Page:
Putting the oohs and ahhhs we emit pouring over listings, emails and the posts of others aside for a moment it is a fact that the MCM history of Australia is a small and secret record of names and buildings. And for every truly mind-blowing example we stumble across we also see the 10 photos of those which are no more, mostly demolished or ruthlessly reconfigured until any remnant of their creator's vision and built mastery is extinguished under white paint, expensive marble or cheap extensions. Most often this occurs before we really knew what we had.
Today we have a classic example of built heritage which should be preserved, nay publicly celebrated, but instead it sits on the market as a possible sub-division and renovators piece.
Snelling is well recognised as a classic Mid-Century Modern architect in the Sydney region, most recognised for his 'Arts and Architecture' House of the Year from 1956 - The Kelly House 1. With the dominating style of Frank Lloyd-Wright present in his earlier work and moving to more Neutra/Scandinavian then Pacific Tiki influences at the end (he retired to Hawaii), Snelling carried out major commercial and private commissions some of which remain as classic works of the Modernist ethos and which serve as tangible monuments to the political and social shift Australia took in the mid twentieth century from Europe and Britain across to Asia and North America.
This home is a classic. Set amongst 50 year old palms and fern-filled greenery. Of a complete but modest scale (for Mosman) and set to the back of a double block, it emits vibrations of breezy sanctuary the very antithesis of the aggressive, cheek by jowl, concrete mansions which surround it. It is centred, not unlike the Rose Seidler House, by a large sandstone fireplace and bears the hallmarks of pioneering Australian Modernism - open plan living/kitchen and easy indoor outdoor access. These principals which we, dear reader, revere unfortunately play into the ignorant prejudices of it's high-flying market who only sense living spaces with their shopping-list eyes -Those bedrooms are too small! No Media room? Only 2 car spaces?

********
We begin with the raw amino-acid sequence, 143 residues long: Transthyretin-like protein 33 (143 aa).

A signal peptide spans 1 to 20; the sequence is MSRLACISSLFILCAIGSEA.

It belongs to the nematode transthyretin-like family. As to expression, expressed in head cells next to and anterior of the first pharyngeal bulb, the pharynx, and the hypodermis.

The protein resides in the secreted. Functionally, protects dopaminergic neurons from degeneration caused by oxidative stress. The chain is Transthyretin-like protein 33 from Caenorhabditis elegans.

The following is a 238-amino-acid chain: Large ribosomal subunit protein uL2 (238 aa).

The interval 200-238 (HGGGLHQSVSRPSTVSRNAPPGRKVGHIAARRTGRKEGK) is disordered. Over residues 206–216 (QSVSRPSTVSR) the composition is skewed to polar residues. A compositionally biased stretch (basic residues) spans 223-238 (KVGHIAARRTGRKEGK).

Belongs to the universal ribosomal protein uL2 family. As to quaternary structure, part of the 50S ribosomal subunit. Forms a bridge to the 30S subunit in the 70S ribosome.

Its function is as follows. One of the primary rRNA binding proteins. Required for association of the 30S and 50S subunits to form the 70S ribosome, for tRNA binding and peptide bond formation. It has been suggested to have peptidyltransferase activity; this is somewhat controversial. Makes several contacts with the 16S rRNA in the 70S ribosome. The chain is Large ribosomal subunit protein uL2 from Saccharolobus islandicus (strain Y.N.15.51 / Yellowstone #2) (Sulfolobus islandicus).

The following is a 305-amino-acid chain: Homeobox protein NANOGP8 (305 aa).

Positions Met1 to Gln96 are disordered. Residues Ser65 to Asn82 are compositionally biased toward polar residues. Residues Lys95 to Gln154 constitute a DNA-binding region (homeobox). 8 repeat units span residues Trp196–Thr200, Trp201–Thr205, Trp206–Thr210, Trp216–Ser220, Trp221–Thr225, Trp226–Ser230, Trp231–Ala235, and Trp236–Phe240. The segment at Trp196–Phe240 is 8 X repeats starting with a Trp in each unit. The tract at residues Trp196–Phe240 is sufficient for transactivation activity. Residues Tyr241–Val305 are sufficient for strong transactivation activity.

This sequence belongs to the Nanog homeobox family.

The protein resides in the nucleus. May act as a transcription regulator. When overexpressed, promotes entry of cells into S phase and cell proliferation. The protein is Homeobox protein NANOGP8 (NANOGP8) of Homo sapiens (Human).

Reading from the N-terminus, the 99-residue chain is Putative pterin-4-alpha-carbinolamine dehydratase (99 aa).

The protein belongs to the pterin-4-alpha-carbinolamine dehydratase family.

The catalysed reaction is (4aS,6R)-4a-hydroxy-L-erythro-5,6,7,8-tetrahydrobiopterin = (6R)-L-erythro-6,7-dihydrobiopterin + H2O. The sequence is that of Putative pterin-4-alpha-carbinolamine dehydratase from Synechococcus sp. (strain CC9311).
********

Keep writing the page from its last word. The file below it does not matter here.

There are faint signs that this building does have some level of protection (anyone with more info on this?). It sits on the Australian Institute of Architects Significant Buildings Register. The real estate agent's suggestion for building anew is reserved for the adjoining block only and there is a clear and unusual note at the bottom of the listing.
** All information contained herein is gathered from sources we consider to be reliable, however we cannot guarantee or give any warranty to the information provided. Interested parties must solely rely upon their own enquiries.
Reading between the lines we'd hope this translates as;
"If you have desires to call in the bulldozer on the original home and throw up some nausea inducing, neo-spanish, 16 bedroom villa to pointscore over degustation with other paunchy captains of industry, then think again because this home is protected mate, so get onto your lawyer to check the records first or, even better, piss off"
or something like that.
However, knowing the agent has not explicitly mentioned the architect of this building and with the outrageous loss of Snelling's far more prominent and magnificent Kelly House 1 in early 2013, in the very banal circumstances suggested above, we hold grave fears for the Smith House.
Is nothing sacred? Are building lists collated and heritage reports commissioned just so we can pour over our great losses in years to come and burn with frustration over why nothing was done? Time will tell. We can only urge you all keep yours ears to the ground. We have a finite amount of these buildings and an unforgivable multitude have already fallen without the recognition they deserve. We all need to bring some noise and light to these examples and to make ensure they do not just silently slip away on us.